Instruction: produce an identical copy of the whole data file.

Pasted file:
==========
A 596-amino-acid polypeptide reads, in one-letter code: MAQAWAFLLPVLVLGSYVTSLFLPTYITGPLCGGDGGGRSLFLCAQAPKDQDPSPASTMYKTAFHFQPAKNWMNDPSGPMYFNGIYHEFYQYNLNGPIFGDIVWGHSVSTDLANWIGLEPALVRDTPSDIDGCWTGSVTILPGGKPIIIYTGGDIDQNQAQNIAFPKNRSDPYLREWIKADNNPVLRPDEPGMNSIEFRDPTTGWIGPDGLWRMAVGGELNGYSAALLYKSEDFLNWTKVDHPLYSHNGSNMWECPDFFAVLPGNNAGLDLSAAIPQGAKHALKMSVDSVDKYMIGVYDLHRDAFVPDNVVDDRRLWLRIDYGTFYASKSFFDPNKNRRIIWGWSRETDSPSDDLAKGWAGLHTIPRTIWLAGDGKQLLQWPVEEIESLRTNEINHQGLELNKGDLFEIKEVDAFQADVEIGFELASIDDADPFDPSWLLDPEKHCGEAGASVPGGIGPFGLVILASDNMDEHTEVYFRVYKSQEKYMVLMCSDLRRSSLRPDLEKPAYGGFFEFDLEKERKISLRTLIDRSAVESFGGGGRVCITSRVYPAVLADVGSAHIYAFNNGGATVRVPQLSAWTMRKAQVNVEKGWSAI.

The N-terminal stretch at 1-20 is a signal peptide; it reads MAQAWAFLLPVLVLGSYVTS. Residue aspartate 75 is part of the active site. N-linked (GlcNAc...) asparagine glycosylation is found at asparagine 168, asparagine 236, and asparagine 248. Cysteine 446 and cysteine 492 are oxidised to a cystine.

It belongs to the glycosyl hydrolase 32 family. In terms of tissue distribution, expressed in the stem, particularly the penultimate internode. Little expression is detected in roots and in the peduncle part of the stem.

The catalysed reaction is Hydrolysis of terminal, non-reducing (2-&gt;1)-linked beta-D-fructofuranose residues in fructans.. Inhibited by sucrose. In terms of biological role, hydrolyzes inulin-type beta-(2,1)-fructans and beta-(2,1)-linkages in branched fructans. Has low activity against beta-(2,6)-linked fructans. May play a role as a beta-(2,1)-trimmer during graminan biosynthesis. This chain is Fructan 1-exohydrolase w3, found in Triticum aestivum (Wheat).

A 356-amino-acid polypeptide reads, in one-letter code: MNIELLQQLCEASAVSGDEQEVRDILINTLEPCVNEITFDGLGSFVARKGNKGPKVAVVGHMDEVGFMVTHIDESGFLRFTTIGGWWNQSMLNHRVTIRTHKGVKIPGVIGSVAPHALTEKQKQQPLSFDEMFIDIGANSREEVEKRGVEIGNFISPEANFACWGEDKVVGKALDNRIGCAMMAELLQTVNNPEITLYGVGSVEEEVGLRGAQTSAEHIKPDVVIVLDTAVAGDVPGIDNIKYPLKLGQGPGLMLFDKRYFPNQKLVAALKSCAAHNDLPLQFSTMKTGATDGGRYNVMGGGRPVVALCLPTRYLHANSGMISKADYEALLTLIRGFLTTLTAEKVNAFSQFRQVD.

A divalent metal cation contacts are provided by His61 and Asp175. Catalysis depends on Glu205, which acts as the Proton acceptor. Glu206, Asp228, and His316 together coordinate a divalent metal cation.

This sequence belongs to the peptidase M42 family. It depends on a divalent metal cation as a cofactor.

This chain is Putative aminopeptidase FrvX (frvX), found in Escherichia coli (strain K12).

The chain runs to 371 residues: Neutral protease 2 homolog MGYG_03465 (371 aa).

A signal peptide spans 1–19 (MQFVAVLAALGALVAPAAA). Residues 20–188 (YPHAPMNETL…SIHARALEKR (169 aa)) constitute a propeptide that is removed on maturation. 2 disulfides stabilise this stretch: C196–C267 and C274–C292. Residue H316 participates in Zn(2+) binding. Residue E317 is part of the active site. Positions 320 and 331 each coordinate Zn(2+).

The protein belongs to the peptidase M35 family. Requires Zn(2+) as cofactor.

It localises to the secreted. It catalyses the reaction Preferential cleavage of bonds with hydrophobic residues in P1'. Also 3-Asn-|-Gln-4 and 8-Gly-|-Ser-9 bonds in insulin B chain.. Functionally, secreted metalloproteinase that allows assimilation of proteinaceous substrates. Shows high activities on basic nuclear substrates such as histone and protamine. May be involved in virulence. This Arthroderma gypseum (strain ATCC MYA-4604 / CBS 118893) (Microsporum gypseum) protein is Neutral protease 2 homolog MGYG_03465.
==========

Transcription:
A 596-amino-acid polypeptide reads, in one-letter code: MAQAWAFLLPVLVLGSYVTSLFLPTYITGPLCGGDGGGRSLFLCAQAPKDQDPSPASTMYKTAFHFQPAKNWMNDPSGPMYFNGIYHEFYQYNLNGPIFGDIVWGHSVSTDLANWIGLEPALVRDTPSDIDGCWTGSVTILPGGKPIIIYTGGDIDQNQAQNIAFPKNRSDPYLREWIKADNNPVLRPDEPGMNSIEFRDPTTGWIGPDGLWRMAVGGELNGYSAALLYKSEDFLNWTKVDHPLYSHNGSNMWECPDFFAVLPGNNAGLDLSAAIPQGAKHALKMSVDSVDKYMIGVYDLHRDAFVPDNVVDDRRLWLRIDYGTFYASKSFFDPNKNRRIIWGWSRETDSPSDDLAKGWAGLHTIPRTIWLAGDGKQLLQWPVEEIESLRTNEINHQGLELNKGDLFEIKEVDAFQADVEIGFELASIDDADPFDPSWLLDPEKHCGEAGASVPGGIGPFGLVILASDNMDEHTEVYFRVYKSQEKYMVLMCSDLRRSSLRPDLEKPAYGGFFEFDLEKERKISLRTLIDRSAVESFGGGGRVCITSRVYPAVLADVGSAHIYAFNNGGATVRVPQLSAWTMRKAQVNVEKGWSAI.

The N-terminal stretch at 1-20 is a signal peptide; it reads MAQAWAFLLPVLVLGSYVTS. Residue aspartate 75 is part of the active site. N-linked (GlcNAc...) asparagine glycosylation is found at asparagine 168, asparagine 236, and asparagine 248. Cysteine 446 and cysteine 492 are oxidised to a cystine.

It belongs to the glycosyl hydrolase 32 family. In terms of tissue distribution, expressed in the stem, particularly the penultimate internode. Little expression is detected in roots and in the peduncle part of the stem.

The catalysed reaction is Hydrolysis of terminal, non-reducing (2-&gt;1)-linked beta-D-fructofuranose residues in fructans.. Inhibited by sucrose. In terms of biological role, hydrolyzes inulin-type beta-(2,1)-fructans and beta-(2,1)-linkages in branched fructans. Has low activity against beta-(2,6)-linked fructans. May play a role as a beta-(2,1)-trimmer during graminan biosynthesis. This chain is Fructan 1-exohydrolase w3, found in Triticum aestivum (Wheat).

A 356-amino-acid polypeptide reads, in one-letter code: MNIELLQQLCEASAVSGDEQEVRDILINTLEPCVNEITFDGLGSFVARKGNKGPKVAVVGHMDEVGFMVTHIDESGFLRFTTIGGWWNQSMLNHRVTIRTHKGVKIPGVIGSVAPHALTEKQKQQPLSFDEMFIDIGANSREEVEKRGVEIGNFISPEANFACWGEDKVVGKALDNRIGCAMMAELLQTVNNPEITLYGVGSVEEEVGLRGAQTSAEHIKPDVVIVLDTAVAGDVPGIDNIKYPLKLGQGPGLMLFDKRYFPNQKLVAALKSCAAHNDLPLQFSTMKTGATDGGRYNVMGGGRPVVALCLPTRYLHANSGMISKADYEALLTLIRGFLTTLTAEKVNAFSQFRQVD.

A divalent metal cation contacts are provided by His61 and Asp175. Catalysis depends on Glu205, which acts as the Proton acceptor. Glu206, Asp228, and His316 together coordinate a divalent metal cation.

This sequence belongs to the peptidase M42 family. It depends on a divalent metal cation as a cofactor.

This chain is Putative aminopeptidase FrvX (frvX), found in Escherichia coli (strain K12).

The chain runs to 371 residues: Neutral protease 2 homolog MGYG_03465 (371 aa).

A signal peptide spans 1–19 (MQFVAVLAALGALVAPAAA). Residues 20–188 (YPHAPMNETL…SIHARALEKR (169 aa)) constitute a propeptide that is removed on maturation. 2 disulfides stabilise this stretch: C196–C267 and C274–C292. Residue H316 participates in Zn(2+) binding. Residue E317 is part of the active site. Positions 320 and 331 each coordinate Zn(2+).

The protein belongs to the peptidase M35 family. Requires Zn(2+) as cofactor.

It localises to the secreted. It catalyses the reaction Preferential cleavage of bonds with hydrophobic residues in P1'. Also 3-Asn-|-Gln-4 and 8-Gly-|-Ser-9 bonds in insulin B chain.. Functionally, secreted metalloproteinase that allows assimilation of proteinaceous substrates. Shows high activities on basic nuclear substrates such as histone and protamine. May be involved in virulence. This Arthroderma gypseum (strain ATCC MYA-4604 / CBS 118893) (Microsporum gypseum) protein is Neutral protease 2 homolog MGYG_03465.